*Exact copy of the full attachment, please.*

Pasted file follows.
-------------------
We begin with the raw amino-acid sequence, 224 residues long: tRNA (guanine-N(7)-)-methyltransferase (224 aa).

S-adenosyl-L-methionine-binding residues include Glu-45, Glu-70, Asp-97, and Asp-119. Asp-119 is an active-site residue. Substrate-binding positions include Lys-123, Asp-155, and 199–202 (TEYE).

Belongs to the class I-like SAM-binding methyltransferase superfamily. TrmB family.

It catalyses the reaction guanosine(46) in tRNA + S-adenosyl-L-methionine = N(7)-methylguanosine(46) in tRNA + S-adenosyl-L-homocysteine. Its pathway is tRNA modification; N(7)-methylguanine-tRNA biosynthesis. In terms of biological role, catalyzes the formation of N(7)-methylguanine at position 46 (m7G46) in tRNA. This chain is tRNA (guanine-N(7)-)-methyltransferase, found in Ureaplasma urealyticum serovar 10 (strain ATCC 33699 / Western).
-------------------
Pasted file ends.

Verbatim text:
We begin with the raw amino-acid sequence, 224 residues long: tRNA (guanine-N(7)-)-methyltransferase (224 aa).

S-adenosyl-L-methionine-binding residues include Glu-45, Glu-70, Asp-97, and Asp-119. Asp-119 is an active-site residue. Substrate-binding positions include Lys-123, Asp-155, and 199–202 (TEYE).

Belongs to the class I-like SAM-binding methyltransferase superfamily. TrmB family.

It catalyses the reaction guanosine(46) in tRNA + S-adenosyl-L-methionine = N(7)-methylguanosine(46) in tRNA + S-adenosyl-L-homocysteine. Its pathway is tRNA modification; N(7)-methylguanine-tRNA biosynthesis. In terms of biological role, catalyzes the formation of N(7)-methylguanine at position 46 (m7G46) in tRNA. This chain is tRNA (guanine-N(7)-)-methyltransferase, found in Ureaplasma urealyticum serovar 10 (strain ATCC 33699 / Western).